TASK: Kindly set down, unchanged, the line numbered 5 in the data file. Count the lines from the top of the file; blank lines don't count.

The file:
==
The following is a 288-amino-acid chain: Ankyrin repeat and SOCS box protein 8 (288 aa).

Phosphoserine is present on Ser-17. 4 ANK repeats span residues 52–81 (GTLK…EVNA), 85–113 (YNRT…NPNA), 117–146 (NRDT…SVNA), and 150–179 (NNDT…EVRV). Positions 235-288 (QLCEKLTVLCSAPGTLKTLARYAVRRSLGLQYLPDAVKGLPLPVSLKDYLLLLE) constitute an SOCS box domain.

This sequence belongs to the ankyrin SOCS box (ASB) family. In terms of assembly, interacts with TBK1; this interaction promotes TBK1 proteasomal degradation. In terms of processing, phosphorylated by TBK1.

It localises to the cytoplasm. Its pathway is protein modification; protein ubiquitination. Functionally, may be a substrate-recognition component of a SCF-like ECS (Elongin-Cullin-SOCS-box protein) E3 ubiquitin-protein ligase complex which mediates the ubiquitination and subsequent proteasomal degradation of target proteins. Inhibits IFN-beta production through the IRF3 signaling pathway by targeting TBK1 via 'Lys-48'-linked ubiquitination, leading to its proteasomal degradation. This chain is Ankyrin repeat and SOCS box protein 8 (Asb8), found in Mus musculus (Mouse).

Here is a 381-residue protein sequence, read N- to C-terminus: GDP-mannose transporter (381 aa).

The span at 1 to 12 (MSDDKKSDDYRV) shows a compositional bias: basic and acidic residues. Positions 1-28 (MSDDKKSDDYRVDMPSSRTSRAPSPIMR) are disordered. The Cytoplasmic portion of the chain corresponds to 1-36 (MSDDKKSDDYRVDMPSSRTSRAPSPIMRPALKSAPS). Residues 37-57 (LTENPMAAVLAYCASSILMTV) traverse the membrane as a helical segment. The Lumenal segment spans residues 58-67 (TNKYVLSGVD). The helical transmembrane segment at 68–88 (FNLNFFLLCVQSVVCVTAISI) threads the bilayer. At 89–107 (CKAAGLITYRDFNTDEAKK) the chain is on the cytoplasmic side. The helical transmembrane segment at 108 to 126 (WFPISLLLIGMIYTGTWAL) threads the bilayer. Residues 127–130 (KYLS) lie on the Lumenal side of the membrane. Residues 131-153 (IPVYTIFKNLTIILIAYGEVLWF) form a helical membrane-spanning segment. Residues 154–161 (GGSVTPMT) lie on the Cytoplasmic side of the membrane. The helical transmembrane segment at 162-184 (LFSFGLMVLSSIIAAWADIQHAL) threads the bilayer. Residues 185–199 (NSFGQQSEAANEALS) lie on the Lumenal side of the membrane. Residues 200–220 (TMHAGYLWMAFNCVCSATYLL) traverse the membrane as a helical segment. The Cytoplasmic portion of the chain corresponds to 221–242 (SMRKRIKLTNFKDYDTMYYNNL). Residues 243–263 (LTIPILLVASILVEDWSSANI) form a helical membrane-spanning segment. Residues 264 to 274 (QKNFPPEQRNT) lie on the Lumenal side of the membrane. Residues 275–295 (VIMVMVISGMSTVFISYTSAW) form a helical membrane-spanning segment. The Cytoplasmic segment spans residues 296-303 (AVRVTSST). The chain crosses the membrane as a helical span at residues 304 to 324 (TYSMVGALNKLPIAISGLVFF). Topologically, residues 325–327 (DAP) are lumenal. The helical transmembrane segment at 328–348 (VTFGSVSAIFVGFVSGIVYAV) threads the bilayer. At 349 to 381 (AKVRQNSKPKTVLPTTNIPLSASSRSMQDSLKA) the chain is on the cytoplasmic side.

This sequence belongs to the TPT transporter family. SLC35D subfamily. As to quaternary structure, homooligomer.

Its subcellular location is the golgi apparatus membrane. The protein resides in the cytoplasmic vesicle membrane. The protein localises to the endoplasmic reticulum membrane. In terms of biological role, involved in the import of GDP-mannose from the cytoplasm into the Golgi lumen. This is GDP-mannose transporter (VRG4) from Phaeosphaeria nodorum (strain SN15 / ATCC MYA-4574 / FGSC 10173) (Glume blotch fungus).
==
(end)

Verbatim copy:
Here is a 381-residue protein sequence, read N- to C-terminus: GDP-mannose transporter (381 aa).